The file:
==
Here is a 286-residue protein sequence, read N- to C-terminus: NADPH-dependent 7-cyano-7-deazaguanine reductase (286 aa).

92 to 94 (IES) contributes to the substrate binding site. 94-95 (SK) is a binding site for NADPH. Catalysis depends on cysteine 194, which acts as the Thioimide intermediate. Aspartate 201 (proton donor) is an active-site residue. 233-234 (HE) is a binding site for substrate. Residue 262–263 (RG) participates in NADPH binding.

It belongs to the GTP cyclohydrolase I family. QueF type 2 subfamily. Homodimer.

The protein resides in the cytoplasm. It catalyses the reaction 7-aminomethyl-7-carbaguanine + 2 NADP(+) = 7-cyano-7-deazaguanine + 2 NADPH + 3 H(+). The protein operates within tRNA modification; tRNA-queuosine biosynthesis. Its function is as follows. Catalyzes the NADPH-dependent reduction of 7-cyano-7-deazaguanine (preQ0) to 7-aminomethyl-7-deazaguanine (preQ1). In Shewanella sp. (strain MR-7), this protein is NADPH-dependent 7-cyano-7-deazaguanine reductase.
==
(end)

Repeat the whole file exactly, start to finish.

Here is a 286-residue protein sequence, read N- to C-terminus: NADPH-dependent 7-cyano-7-deazaguanine reductase (286 aa).

92 to 94 (IES) contributes to the substrate binding site. 94-95 (SK) is a binding site for NADPH. Catalysis depends on cysteine 194, which acts as the Thioimide intermediate. Aspartate 201 (proton donor) is an active-site residue. 233-234 (HE) is a binding site for substrate. Residue 262–263 (RG) participates in NADPH binding.

It belongs to the GTP cyclohydrolase I family. QueF type 2 subfamily. Homodimer.

The protein resides in the cytoplasm. It catalyses the reaction 7-aminomethyl-7-carbaguanine + 2 NADP(+) = 7-cyano-7-deazaguanine + 2 NADPH + 3 H(+). The protein operates within tRNA modification; tRNA-queuosine biosynthesis. Its function is as follows. Catalyzes the NADPH-dependent reduction of 7-cyano-7-deazaguanine (preQ0) to 7-aminomethyl-7-deazaguanine (preQ1). In Shewanella sp. (strain MR-7), this protein is NADPH-dependent 7-cyano-7-deazaguanine reductase.